U.S. public skeptical of decision to hold Olympics in Russia

McClatchy Washington BureauFebruary 4, 2014 

The decision to hold the Winter Olympics in Russia isn't popular with the American public, a new poll shows.

More -- 44 percent-- say it was a "bad decision," compared to the 32 percent who say it was a "good decision." Another 24 percent told the pollsters with the Pew Research Center that they didn't know.

Concerns about terrorism and safety are foremost among those who think it was a bad decision to hold the Olympics in Russia. In an open-ended question, 62 percent of those who say it was a bad decision to hold the Winter Olympics in Russia mentioned terrorism or general security in Sochi. Far fewer -- just 5 percent -- mentioned the Russian government or Russian President Vladimir Putin as reasons why it was a bad decision to hold the games. Just 4 percent cited Russia’s treatment of gays and lesbians as a reason it was a bad choice.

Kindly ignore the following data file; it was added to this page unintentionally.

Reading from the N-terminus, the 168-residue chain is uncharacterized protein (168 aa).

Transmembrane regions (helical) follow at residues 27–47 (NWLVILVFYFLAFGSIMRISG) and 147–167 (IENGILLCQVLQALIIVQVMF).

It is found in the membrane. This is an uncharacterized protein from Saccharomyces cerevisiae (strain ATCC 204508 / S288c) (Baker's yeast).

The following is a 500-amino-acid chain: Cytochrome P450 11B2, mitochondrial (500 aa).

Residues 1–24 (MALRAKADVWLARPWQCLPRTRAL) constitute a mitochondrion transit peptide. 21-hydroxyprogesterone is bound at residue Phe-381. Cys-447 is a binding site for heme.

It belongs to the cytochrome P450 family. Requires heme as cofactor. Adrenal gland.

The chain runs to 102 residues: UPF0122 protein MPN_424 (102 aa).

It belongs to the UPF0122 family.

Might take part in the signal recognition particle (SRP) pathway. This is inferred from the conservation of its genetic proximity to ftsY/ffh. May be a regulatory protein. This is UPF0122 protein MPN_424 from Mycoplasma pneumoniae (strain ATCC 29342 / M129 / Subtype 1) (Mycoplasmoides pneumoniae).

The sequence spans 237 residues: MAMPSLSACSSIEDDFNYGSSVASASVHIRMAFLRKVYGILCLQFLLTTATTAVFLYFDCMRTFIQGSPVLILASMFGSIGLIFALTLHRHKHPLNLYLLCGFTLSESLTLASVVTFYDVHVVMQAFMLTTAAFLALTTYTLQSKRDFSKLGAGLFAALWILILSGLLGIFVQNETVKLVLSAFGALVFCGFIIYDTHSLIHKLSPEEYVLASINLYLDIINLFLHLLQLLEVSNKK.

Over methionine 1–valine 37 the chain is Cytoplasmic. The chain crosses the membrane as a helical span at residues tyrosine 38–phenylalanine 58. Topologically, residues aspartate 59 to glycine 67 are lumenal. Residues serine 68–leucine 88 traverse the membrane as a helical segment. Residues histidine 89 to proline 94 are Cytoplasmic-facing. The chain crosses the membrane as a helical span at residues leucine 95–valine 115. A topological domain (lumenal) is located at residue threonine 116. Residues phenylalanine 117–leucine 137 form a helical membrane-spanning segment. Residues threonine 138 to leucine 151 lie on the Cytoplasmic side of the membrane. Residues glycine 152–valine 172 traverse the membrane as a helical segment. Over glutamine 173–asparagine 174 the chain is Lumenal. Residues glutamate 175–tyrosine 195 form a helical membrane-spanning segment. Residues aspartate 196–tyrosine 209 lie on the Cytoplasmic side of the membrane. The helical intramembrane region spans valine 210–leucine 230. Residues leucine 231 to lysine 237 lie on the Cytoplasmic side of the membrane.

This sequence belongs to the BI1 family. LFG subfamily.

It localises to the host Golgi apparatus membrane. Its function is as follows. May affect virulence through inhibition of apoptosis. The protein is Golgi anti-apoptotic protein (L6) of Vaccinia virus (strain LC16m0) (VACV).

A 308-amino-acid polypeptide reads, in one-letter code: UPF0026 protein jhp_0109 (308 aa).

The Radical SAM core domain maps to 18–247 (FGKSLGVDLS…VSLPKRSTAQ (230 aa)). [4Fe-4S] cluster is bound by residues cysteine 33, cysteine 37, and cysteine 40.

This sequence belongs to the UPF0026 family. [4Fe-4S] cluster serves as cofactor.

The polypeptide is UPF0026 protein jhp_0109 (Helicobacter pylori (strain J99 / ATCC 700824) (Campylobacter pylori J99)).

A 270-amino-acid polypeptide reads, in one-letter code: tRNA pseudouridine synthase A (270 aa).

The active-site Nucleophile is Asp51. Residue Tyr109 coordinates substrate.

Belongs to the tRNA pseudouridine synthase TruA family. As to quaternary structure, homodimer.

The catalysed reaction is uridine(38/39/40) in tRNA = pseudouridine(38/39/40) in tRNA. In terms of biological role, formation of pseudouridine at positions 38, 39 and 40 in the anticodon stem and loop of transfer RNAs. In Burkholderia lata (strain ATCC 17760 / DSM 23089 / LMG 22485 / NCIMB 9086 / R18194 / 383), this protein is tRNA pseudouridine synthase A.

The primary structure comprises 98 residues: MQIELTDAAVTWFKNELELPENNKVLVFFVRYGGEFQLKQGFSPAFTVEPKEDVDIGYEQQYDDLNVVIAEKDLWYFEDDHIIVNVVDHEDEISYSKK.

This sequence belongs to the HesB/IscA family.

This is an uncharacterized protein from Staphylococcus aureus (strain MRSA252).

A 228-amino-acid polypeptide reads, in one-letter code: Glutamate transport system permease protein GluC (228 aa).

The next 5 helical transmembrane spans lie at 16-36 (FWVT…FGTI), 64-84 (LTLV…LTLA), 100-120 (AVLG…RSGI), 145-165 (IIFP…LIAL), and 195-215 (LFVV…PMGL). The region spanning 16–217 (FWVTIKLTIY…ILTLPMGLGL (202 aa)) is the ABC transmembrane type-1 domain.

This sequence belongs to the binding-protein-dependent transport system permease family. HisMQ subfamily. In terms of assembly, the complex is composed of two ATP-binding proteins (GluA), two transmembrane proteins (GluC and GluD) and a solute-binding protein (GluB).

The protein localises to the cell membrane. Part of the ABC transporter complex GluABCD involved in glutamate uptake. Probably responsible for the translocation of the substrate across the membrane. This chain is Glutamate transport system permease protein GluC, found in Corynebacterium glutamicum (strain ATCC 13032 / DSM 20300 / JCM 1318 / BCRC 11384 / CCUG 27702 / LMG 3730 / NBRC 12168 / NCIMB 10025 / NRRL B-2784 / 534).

But the survey, conducted Jan. 30 to Feb. 2 among 1,003 adults, finds a generational gap: Among adults ages 18-29, about twice as many say it was a “good decision” as a “bad decision” to hold the Winter Olympics in Russia – 49 percent vs. 25 percent. By contrast, a 55 percent majority of adults 50 and older say it was a bad decision, compared with 24 percent saying it was a good decision.

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